Back in Hull, I got sick again: inexplicable dizziness and breathlessness and muscle aches. The doctor told me I was having a nervous breakdown. I knew I wasn’t, but I didn’t know what the matter was*. It was bad enough to force me to leave my job. As soon as I wasn’t working, I felt better. Perhaps I was allergic to work. That was the community opinion, and I wasn’t sure they were wrong.
I heard that some women were thinking of starting a band. “You should do that,” Carol said.
“Perhaps I should,” I said.
At the audition (at the women’s centre, a rickety little house bought and repainted by the community), I picked up the microphone. “How long is the lead?” I said.
I tapped it. Miraculously, that day the electricity was working. “Great. I’ll be next door.” I walked into the next room, and shouted, “Ready anytime.” I felt ridiculous, but not as ridiculous as if I’d tried to sing with them looking at me.
They played something. From my own special room I sang along, improvising. They liked it. I was in. Carol also seemed to be in, as a percussionist—which meant whanging on whatever was to hand with a spare drum stick, and pogoing up and down in exuberance.
The drummer was called Jane. She was an art student, a complete drumming beginner, but she owned her own kit so she was in. The lead guitarist was also called Jane. She’d been in a band before. Her girlfriend was Heidi, a drama student. Carol and I and Jane and Heidi became very good friends. The bassist, Lou—mother of a two-year-old, Christa—was currently in another successful indie band. There was a rhythm guitarist to begin with, too, but I forget her name; she left not long after I joined.
Carol and I moved again, this time to a nice house on Albany Street with central heating (and a phone, and a TV) and real curtains on the windows, and light switches that worked. It was owned by four women, three of whom had moved to Leeds. One, Jan G, still lived there.
Jane the guitarist also moved in. Jane the drummer set her kit up in the dining room, which became the rehearsal room. I bought my own microphone. We jammed the melodies, I’d go off and write lyrics, and then we hammered out the songs. (Photo: the band rehearing about February. From left to right: Carol, me, Lou, and Jane. The other Jane was stuck inside with her drums.) After five or six months we’d accumulated enough for a set, but didn’t perform.
I began to brim with words.
We set up our first gig: the International Women’s Day celebration at Springbank Community Centre. We would open for a more established women’s band from York.
We were all tense. We would be debuting in front of three hundred of our friends and peers on the biggest day of the year. Do or die.
Stress and sex seemed to go together in the Hull women’s community. Heidi had sex with Carol (that night, Jane and I got companionably stoned). Then Helena, on one of her visits, met Heidi, and they took up with each other. Jane seduced Lou. I had sex with a sweet young drama student and the Polish woman next door and a few other people.
For our Janes Plane Saturday night debut, and also to see Heidi, Helena came to Hull. She arrived on Friday, bearing some Nepalese Temple Ball to soothe my nerves.
On the night of the International Women’s Day celebration, we climbed on stage—I was past the stage of being pushed—Jane shouted, “Two, three, four!” and brought down her sticks—and my life changed, again.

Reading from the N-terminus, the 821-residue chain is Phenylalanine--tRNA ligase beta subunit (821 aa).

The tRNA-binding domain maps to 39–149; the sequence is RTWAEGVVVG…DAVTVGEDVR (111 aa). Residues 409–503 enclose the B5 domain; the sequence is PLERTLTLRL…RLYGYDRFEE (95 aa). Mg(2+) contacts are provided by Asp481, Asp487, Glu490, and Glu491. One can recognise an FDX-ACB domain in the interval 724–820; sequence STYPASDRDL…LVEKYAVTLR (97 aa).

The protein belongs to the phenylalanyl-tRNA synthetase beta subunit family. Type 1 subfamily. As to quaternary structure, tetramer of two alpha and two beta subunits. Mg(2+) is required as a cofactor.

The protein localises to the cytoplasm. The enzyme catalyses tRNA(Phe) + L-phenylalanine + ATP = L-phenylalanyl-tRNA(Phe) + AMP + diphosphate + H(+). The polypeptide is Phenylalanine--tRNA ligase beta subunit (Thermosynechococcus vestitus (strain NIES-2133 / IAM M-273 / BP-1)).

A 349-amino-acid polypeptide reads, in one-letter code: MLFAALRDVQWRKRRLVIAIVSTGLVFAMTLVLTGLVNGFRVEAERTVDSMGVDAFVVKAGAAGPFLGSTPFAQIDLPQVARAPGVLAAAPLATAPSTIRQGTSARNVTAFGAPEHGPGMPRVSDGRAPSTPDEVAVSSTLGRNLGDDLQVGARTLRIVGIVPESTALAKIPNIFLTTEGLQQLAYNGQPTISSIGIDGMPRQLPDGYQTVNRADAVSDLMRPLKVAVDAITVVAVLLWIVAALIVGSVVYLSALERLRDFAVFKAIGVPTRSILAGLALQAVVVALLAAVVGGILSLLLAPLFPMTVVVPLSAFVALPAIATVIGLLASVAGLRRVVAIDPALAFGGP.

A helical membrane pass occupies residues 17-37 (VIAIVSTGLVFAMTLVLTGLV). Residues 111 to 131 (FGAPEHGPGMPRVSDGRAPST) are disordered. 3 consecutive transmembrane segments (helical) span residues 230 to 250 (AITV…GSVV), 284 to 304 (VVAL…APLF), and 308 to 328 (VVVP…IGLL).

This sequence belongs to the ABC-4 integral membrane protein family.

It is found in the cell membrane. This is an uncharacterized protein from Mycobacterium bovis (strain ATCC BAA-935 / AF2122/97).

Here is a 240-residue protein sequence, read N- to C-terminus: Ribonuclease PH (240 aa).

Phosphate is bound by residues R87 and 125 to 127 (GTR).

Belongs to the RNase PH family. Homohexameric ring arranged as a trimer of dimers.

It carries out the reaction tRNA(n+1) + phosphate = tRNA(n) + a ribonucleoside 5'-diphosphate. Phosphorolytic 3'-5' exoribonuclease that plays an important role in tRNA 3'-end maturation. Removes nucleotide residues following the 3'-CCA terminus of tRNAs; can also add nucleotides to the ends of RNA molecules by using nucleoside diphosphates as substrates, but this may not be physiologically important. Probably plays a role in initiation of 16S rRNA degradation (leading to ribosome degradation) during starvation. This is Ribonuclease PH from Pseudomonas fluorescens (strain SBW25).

Between one heartbeat and the next, my performance anxiety changed to performance thrill. I could smell it, literally, smell them, the crowd, the pheremonal explosion waiting to happen—and then I pushed them over the edge.
This was what I’d been aiming for when I banged the dustbin lids together at dawn when I was four years old. This is why at fifteen I’d dressed up like a dog’s dinner and stood on stage pretending to be a Japanese schoolgirl.
I opened my mouth and sang and felt that I was lighting the sky, building the universe, challenging the gods. The crowd went insane. The band went insane. I knew what it might feel like to own the world.
I decided that night that I would never stop performing. It’s a version of this feedback that I ride everytime I stand up in a bookshop to read to an audience.
You can listen to four Janes Plane tracks on the CD and a couple of them aren’t bad, but we were better live, where we offered our hearts and the audience offered theirs back.
Three of the songs on the CD are from the earliest days and were played that first night: “Bare Hands,” “Nightdrive,” and “Reclaim the Night.”
“Bare Hands” is all about Hull. In the late seventies and early eighties, the inner city was the urban equivalent of a blasted heath. The good people always left; only the hopeless stayed. I knew it could be a decent place if people would allow themselves to imagine the possibility.
“Nightdrive” is, I think, the only thing I’ve ever written that is about the joy of machinery. I never really liked the song, never really believed it (I didn’t drive, knew no one with a car), but the audience liked to dance to it and it was difficult to fuck up.
“Reclaim the Night” was our anthem. Writing it taught me of the perils of point-of-view. Lots and lots of women hated the beginning of that song, because it delves into the mind of a potential rapist and we see the target as just that, a target, a victim, and not as a human being. It was politically naïve. I hadn’t realised how powerfully a perspective change could influence an audience’s attitude—could alter the emotional meaning.
“Vondel Park” comes from my experience in Amsterdam. In Vondel Park, after smoking that red leb for hours on a two-days-empty stomach, I hallucinated herds of wild horses, and a fifty-foot tall Mr Bertie (an advertising icon made of a candy called Liquorice Allsorts) striding across the fields. And then all the pretty pictures eeled away like smoke and I was in the park, with a bunch of hippies playing guitar, saying “Wow,” and getting stoned.
On the tape you hear that I flubbed some of the lyrics. I was always doing this, always forgetting the words.
This week is also the anniversary of the first publication of Ammonite in 1993. The book is old enough to vote. Whoa. Sometimes I just don’t know what else to say. Just…whoa!
* My first experience with MS. Which I was diagnosed with the month Ammonite was published. March 1993–a big month. Sigh.